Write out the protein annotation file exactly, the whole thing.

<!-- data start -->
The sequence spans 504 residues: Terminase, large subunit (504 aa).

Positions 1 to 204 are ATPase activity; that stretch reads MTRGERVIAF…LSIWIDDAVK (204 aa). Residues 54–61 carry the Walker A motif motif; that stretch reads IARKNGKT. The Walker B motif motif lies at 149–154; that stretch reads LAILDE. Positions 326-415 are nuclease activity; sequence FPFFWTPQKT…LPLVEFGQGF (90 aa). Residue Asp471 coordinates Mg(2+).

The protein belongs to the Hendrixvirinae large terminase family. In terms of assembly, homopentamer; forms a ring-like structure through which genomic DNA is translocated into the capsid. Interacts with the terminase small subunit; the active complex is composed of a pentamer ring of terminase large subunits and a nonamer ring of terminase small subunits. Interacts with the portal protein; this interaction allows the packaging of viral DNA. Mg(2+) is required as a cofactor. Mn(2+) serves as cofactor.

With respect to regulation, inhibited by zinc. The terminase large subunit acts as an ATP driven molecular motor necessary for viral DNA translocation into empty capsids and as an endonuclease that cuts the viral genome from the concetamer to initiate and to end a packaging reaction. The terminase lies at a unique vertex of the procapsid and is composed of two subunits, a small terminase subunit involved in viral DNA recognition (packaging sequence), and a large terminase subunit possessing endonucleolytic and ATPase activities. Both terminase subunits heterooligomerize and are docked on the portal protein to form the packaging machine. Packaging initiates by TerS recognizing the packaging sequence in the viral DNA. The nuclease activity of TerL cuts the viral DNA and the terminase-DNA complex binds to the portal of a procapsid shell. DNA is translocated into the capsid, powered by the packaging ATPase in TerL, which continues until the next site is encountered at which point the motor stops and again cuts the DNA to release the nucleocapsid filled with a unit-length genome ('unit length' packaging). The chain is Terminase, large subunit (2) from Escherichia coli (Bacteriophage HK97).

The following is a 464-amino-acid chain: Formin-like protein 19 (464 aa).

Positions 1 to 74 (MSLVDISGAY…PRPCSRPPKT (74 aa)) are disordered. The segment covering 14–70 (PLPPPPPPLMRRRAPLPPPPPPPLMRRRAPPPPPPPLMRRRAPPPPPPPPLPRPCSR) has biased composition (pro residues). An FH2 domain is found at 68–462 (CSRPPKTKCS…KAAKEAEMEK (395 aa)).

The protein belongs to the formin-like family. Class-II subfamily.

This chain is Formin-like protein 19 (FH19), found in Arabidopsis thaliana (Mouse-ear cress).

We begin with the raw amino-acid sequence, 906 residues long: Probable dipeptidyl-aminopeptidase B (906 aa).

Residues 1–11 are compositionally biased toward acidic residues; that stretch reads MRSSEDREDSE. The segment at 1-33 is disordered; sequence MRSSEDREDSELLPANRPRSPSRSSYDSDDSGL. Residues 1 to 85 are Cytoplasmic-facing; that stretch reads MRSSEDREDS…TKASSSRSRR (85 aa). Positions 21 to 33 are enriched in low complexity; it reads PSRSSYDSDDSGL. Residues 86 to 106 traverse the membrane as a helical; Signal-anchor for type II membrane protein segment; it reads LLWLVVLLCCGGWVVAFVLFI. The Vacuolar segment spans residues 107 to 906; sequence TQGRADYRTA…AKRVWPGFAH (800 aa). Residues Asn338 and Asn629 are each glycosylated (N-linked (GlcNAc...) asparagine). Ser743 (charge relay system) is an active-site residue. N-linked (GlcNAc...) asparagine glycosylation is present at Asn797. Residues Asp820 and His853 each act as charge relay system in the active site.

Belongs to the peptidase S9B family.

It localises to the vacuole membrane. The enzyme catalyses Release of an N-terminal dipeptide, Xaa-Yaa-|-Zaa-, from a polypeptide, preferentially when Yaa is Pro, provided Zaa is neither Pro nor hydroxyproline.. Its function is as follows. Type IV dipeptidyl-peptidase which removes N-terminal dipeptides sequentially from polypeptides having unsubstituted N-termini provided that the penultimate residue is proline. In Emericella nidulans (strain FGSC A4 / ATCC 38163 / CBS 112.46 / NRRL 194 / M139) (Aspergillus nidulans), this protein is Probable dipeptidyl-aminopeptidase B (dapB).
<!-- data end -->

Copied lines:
The sequence spans 504 residues: Terminase, large subunit (504 aa).

Positions 1 to 204 are ATPase activity; that stretch reads MTRGERVIAF…LSIWIDDAVK (204 aa). Residues 54–61 carry the Walker A motif motif; that stretch reads IARKNGKT. The Walker B motif motif lies at 149–154; that stretch reads LAILDE. Positions 326-415 are nuclease activity; sequence FPFFWTPQKT…LPLVEFGQGF (90 aa). Residue Asp471 coordinates Mg(2+).

The protein belongs to the Hendrixvirinae large terminase family. In terms of assembly, homopentamer; forms a ring-like structure through which genomic DNA is translocated into the capsid. Interacts with the terminase small subunit; the active complex is composed of a pentamer ring of terminase large subunits and a nonamer ring of terminase small subunits. Interacts with the portal protein; this interaction allows the packaging of viral DNA. Mg(2+) is required as a cofactor. Mn(2+) serves as cofactor.

With respect to regulation, inhibited by zinc. The terminase large subunit acts as an ATP driven molecular motor necessary for viral DNA translocation into empty capsids and as an endonuclease that cuts the viral genome from the concetamer to initiate and to end a packaging reaction. The terminase lies at a unique vertex of the procapsid and is composed of two subunits, a small terminase subunit involved in viral DNA recognition (packaging sequence), and a large terminase subunit possessing endonucleolytic and ATPase activities. Both terminase subunits heterooligomerize and are docked on the portal protein to form the packaging machine. Packaging initiates by TerS recognizing the packaging sequence in the viral DNA. The nuclease activity of TerL cuts the viral DNA and the terminase-DNA complex binds to the portal of a procapsid shell. DNA is translocated into the capsid, powered by the packaging ATPase in TerL, which continues until the next site is encountered at which point the motor stops and again cuts the DNA to release the nucleocapsid filled with a unit-length genome ('unit length' packaging). The chain is Terminase, large subunit (2) from Escherichia coli (Bacteriophage HK97).

The following is a 464-amino-acid chain: Formin-like protein 19 (464 aa).

Positions 1 to 74 (MSLVDISGAY…PRPCSRPPKT (74 aa)) are disordered. The segment covering 14–70 (PLPPPPPPLMRRRAPLPPPPPPPLMRRRAPPPPPPPLMRRRAPPPPPPPPLPRPCSR) has biased composition (pro residues). An FH2 domain is found at 68–462 (CSRPPKTKCS…KAAKEAEMEK (395 aa)).

The protein belongs to the formin-like family. Class-II subfamily.

This chain is Formin-like protein 19 (FH19), found in Arabidopsis thaliana (Mouse-ear cress).

We begin with the raw amino-acid sequence, 906 residues long: Probable dipeptidyl-aminopeptidase B (906 aa).

Residues 1–11 are compositionally biased toward acidic residues; that stretch reads MRSSEDREDSE. The segment at 1-33 is disordered; sequence MRSSEDREDSELLPANRPRSPSRSSYDSDDSGL. Residues 1 to 85 are Cytoplasmic-facing; that stretch reads MRSSEDREDS…TKASSSRSRR (85 aa). Positions 21 to 33 are enriched in low complexity; it reads PSRSSYDSDDSGL. Residues 86 to 106 traverse the membrane as a helical; Signal-anchor for type II membrane protein segment; it reads LLWLVVLLCCGGWVVAFVLFI. The Vacuolar segment spans residues 107 to 906; sequence TQGRADYRTA…AKRVWPGFAH (800 aa). Residues Asn338 and Asn629 are each glycosylated (N-linked (GlcNAc...) asparagine). Ser743 (charge relay system) is an active-site residue. N-linked (GlcNAc...) asparagine glycosylation is present at Asn797. Residues Asp820 and His853 each act as charge relay system in the active site.

Belongs to the peptidase S9B family.

It localises to the vacuole membrane. The enzyme catalyses Release of an N-terminal dipeptide, Xaa-Yaa-|-Zaa-, from a polypeptide, preferentially when Yaa is Pro, provided Zaa is neither Pro nor hydroxyproline.. Its function is as follows. Type IV dipeptidyl-peptidase which removes N-terminal dipeptides sequentially from polypeptides having unsubstituted N-termini provided that the penultimate residue is proline. In Emericella nidulans (strain FGSC A4 / ATCC 38163 / CBS 112.46 / NRRL 194 / M139) (Aspergillus nidulans), this protein is Probable dipeptidyl-aminopeptidase B (dapB).